With the right team, it is amazing the quality of work that can be produced.

 

Build strong partnerships

The supplier mentality needs to be changed to a partnership.  Work with clients who value the creativity and the execution in the team.

If the client partnership lasts only because of a cheaper rate, then that is a partnership that will not last.  Lose them now, or lose them later.  It is only a matter of time.

Be brave.

 

This is not an evolution.  We cannot re-invent ourselves.  Change is all that is left.

Where there is decline, there is opportunity.

So who wants to join us on the new ship?

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‘O Color, Why Should I Bother?’

Here’s the reason why you need to hire a professional colorist to grade your works

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A screenshot from Bobby Nguyen – The photographer, a short film produced by RICE and color graded by DIGIPOST

Since “O Brother, Where Art Thou?” was released in 2000 and became the first feature film to get fully digital color grading, color grading techniques have gone through a huge evolution.

Nowadays anyone can color grade their works quickly and effectively like a pro with the assistance of advanced software. Or, so the software marketers have been telling you.

That has raised a critical question: if color grading sounds that easy, do you still need to pay high prices to hire a professional colorist to do your works?

Definitely yes. Here’s why.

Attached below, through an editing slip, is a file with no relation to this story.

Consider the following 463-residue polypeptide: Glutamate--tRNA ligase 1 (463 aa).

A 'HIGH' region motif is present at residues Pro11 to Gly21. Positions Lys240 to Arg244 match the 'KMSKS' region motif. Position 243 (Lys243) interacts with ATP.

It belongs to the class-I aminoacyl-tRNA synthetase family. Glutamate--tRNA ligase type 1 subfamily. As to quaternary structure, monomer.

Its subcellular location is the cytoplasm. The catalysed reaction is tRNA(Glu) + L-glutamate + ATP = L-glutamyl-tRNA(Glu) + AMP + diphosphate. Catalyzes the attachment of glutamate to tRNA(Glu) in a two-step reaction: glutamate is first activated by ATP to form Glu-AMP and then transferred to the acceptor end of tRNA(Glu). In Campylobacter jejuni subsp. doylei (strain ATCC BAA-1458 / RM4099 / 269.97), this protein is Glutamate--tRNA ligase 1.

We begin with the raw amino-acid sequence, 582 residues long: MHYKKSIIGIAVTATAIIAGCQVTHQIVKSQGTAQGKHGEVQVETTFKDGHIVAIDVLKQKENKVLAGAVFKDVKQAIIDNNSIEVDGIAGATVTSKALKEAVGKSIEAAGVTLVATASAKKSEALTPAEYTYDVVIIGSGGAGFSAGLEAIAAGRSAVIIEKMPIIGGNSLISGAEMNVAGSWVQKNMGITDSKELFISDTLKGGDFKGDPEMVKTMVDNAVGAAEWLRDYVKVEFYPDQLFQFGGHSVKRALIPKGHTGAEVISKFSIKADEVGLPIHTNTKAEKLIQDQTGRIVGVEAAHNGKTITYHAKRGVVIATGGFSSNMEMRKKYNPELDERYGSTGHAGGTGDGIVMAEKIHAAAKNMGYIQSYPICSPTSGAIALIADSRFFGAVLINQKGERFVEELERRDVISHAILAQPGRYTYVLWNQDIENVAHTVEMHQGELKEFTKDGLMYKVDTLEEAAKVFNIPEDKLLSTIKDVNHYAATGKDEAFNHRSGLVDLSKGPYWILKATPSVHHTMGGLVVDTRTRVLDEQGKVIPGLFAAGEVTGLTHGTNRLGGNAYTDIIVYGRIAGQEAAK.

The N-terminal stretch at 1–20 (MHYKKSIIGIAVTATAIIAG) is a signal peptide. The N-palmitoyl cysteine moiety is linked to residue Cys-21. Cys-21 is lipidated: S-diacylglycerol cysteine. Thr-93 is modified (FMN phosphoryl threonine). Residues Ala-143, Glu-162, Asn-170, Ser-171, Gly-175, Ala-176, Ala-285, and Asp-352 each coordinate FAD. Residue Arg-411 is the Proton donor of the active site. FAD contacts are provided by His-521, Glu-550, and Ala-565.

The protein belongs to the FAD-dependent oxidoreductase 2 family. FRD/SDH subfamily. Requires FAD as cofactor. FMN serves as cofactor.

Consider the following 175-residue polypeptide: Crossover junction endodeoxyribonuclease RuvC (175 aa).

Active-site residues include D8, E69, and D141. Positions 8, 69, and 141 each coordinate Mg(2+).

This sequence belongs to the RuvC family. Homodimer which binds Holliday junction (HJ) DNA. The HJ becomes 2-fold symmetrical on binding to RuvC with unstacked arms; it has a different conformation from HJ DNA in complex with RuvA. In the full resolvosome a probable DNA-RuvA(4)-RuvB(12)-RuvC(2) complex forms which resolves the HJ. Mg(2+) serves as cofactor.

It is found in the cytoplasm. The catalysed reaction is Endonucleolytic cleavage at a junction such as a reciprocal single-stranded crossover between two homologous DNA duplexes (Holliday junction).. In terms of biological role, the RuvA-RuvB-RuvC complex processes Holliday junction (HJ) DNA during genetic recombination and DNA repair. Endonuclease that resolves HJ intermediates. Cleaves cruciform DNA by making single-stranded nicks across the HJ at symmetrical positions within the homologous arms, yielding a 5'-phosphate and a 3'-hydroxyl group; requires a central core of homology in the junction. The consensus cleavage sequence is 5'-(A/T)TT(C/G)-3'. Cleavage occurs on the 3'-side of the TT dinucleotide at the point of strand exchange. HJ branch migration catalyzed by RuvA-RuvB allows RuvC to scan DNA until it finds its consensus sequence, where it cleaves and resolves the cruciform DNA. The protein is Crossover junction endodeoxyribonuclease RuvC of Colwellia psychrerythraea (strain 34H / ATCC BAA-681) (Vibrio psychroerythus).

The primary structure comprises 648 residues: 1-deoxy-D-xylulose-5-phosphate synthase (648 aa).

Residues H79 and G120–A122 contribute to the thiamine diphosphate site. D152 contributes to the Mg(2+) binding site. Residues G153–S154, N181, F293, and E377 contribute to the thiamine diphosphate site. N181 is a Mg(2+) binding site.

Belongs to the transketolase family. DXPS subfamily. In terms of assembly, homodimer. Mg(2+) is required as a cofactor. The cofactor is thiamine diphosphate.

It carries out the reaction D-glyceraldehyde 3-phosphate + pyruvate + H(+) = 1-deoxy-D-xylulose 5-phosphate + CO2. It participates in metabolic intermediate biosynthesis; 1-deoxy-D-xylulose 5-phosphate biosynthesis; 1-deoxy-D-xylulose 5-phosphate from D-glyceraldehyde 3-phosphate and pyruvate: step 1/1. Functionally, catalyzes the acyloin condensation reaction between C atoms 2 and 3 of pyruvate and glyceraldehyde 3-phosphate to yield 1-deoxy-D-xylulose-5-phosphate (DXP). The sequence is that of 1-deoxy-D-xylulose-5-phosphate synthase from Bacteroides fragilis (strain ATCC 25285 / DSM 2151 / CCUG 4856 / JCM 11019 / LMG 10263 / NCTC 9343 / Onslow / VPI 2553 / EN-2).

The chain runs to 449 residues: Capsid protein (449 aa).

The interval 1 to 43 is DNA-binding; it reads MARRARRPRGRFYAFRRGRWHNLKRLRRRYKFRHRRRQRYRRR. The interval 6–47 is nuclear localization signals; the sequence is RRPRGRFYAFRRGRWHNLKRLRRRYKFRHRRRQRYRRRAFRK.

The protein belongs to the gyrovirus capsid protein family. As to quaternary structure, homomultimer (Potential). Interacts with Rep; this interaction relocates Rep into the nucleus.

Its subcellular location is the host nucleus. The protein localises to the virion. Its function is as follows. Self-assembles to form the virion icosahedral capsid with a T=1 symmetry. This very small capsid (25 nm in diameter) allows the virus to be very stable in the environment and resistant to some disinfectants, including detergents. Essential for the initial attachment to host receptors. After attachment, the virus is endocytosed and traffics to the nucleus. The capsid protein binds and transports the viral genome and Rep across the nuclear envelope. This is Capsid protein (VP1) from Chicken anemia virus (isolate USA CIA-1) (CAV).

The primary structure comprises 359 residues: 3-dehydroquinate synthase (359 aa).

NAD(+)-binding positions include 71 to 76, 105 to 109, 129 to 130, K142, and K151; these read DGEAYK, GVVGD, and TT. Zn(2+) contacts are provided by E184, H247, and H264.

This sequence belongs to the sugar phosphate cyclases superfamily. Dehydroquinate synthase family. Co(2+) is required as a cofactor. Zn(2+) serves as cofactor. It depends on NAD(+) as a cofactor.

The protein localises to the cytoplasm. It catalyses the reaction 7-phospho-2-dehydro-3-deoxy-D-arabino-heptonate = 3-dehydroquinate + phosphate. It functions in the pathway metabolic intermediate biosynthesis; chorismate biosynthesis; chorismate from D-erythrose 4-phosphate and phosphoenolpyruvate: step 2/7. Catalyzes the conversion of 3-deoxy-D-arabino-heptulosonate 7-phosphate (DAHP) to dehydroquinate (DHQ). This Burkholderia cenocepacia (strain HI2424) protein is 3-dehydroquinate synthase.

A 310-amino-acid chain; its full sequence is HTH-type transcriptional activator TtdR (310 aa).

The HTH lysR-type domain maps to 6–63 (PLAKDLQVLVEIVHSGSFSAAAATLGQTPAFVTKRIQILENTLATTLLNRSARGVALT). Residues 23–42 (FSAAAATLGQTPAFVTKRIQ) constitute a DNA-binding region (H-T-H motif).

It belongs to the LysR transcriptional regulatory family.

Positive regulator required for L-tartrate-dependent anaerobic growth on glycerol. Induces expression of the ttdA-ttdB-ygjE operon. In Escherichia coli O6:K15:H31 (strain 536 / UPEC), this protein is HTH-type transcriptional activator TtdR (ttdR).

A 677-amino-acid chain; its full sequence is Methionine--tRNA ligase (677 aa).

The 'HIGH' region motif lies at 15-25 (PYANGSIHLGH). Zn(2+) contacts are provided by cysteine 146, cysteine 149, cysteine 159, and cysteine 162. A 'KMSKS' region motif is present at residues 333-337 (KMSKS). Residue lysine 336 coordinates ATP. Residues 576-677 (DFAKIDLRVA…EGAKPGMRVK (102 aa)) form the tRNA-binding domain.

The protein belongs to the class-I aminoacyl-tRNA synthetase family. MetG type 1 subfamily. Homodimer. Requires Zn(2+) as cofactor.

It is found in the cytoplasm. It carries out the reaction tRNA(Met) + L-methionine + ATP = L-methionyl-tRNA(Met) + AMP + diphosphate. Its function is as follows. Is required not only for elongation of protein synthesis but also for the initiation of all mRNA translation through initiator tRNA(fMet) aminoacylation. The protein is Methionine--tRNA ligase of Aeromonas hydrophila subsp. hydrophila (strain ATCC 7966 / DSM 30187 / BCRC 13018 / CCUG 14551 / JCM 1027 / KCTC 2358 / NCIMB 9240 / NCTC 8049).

In order to add the emotional engagement to your works, and big one at that, you do not need someone who masters grading techniques only.

You need someone who is also an artist, or a painter in particular. Someone who has a taste and an eye for colors. Someone who knows how to choose the right color to provoke desired emotions from audience.

And, that taste is something natural. Either you have it or you do not. Just like in arts, it’s one thing that you can paint, but whether you are a talented painter is another thing.

“Color grading is about shaping the emotional effects of a scene, rather than just fixing technical errors happening during filming such as lighting,” Laura, a colorist at DIGIPOST, said.

“It’s like sculpting,” she said.

In an old interview on the breakthrough color grading of “O Brother, Where Art Thou?” Randy Starr, VFX producer at Cinesite, which did the film’s VFX, once said color was like a character in a movie.

“As a character, it let you feel the period of time. It let you feel the heat in the air. It let you feel the sweats on the body. And that’s something a filmmaker couldn’t capture on a camera.”